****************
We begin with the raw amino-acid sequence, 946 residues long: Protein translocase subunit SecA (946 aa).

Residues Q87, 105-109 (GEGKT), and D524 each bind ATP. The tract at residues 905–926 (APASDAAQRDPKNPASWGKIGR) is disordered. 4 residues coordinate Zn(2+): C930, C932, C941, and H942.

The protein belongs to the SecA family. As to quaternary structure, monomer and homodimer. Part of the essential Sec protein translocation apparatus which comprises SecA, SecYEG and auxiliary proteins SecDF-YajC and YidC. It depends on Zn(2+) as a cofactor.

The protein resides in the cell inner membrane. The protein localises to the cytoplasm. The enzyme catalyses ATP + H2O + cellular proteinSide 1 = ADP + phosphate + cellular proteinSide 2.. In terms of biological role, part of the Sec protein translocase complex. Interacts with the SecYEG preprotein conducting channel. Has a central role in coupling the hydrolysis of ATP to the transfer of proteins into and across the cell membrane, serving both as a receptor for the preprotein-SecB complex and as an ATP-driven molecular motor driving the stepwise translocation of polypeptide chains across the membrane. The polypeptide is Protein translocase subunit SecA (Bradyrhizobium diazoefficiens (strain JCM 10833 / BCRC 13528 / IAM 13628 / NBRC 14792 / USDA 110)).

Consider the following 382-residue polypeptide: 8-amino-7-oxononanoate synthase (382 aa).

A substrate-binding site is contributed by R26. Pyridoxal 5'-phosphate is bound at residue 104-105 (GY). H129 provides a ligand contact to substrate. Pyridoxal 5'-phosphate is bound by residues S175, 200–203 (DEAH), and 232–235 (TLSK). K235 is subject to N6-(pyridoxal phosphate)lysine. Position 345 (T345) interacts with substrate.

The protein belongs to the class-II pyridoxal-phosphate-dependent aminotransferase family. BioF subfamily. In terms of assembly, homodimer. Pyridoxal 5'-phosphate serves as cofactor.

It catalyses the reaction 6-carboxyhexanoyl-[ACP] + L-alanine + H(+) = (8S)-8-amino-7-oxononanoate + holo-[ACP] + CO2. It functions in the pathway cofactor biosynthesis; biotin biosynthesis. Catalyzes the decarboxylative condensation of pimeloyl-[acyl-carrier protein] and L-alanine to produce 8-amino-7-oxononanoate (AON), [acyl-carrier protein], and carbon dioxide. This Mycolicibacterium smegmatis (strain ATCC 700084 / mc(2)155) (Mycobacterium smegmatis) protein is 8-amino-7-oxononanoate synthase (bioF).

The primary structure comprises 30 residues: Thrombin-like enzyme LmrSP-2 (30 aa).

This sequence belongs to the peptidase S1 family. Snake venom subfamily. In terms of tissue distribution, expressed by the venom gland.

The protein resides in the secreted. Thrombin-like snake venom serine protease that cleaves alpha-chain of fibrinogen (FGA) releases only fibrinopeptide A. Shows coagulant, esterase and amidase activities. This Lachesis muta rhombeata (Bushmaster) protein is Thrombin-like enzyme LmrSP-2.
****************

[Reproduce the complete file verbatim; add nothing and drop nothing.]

We begin with the raw amino-acid sequence, 946 residues long: Protein translocase subunit SecA (946 aa).

Residues Q87, 105-109 (GEGKT), and D524 each bind ATP. The tract at residues 905–926 (APASDAAQRDPKNPASWGKIGR) is disordered. 4 residues coordinate Zn(2+): C930, C932, C941, and H942.

The protein belongs to the SecA family. As to quaternary structure, monomer and homodimer. Part of the essential Sec protein translocation apparatus which comprises SecA, SecYEG and auxiliary proteins SecDF-YajC and YidC. It depends on Zn(2+) as a cofactor.

The protein resides in the cell inner membrane. The protein localises to the cytoplasm. The enzyme catalyses ATP + H2O + cellular proteinSide 1 = ADP + phosphate + cellular proteinSide 2.. In terms of biological role, part of the Sec protein translocase complex. Interacts with the SecYEG preprotein conducting channel. Has a central role in coupling the hydrolysis of ATP to the transfer of proteins into and across the cell membrane, serving both as a receptor for the preprotein-SecB complex and as an ATP-driven molecular motor driving the stepwise translocation of polypeptide chains across the membrane. The polypeptide is Protein translocase subunit SecA (Bradyrhizobium diazoefficiens (strain JCM 10833 / BCRC 13528 / IAM 13628 / NBRC 14792 / USDA 110)).

Consider the following 382-residue polypeptide: 8-amino-7-oxononanoate synthase (382 aa).

A substrate-binding site is contributed by R26. Pyridoxal 5'-phosphate is bound at residue 104-105 (GY). H129 provides a ligand contact to substrate. Pyridoxal 5'-phosphate is bound by residues S175, 200–203 (DEAH), and 232–235 (TLSK). K235 is subject to N6-(pyridoxal phosphate)lysine. Position 345 (T345) interacts with substrate.

The protein belongs to the class-II pyridoxal-phosphate-dependent aminotransferase family. BioF subfamily. In terms of assembly, homodimer. Pyridoxal 5'-phosphate serves as cofactor.

It catalyses the reaction 6-carboxyhexanoyl-[ACP] + L-alanine + H(+) = (8S)-8-amino-7-oxononanoate + holo-[ACP] + CO2. It functions in the pathway cofactor biosynthesis; biotin biosynthesis. Catalyzes the decarboxylative condensation of pimeloyl-[acyl-carrier protein] and L-alanine to produce 8-amino-7-oxononanoate (AON), [acyl-carrier protein], and carbon dioxide. This Mycolicibacterium smegmatis (strain ATCC 700084 / mc(2)155) (Mycobacterium smegmatis) protein is 8-amino-7-oxononanoate synthase (bioF).

The primary structure comprises 30 residues: Thrombin-like enzyme LmrSP-2 (30 aa).

This sequence belongs to the peptidase S1 family. Snake venom subfamily. In terms of tissue distribution, expressed by the venom gland.

The protein resides in the secreted. Thrombin-like snake venom serine protease that cleaves alpha-chain of fibrinogen (FGA) releases only fibrinopeptide A. Shows coagulant, esterase and amidase activities. This Lachesis muta rhombeata (Bushmaster) protein is Thrombin-like enzyme LmrSP-2.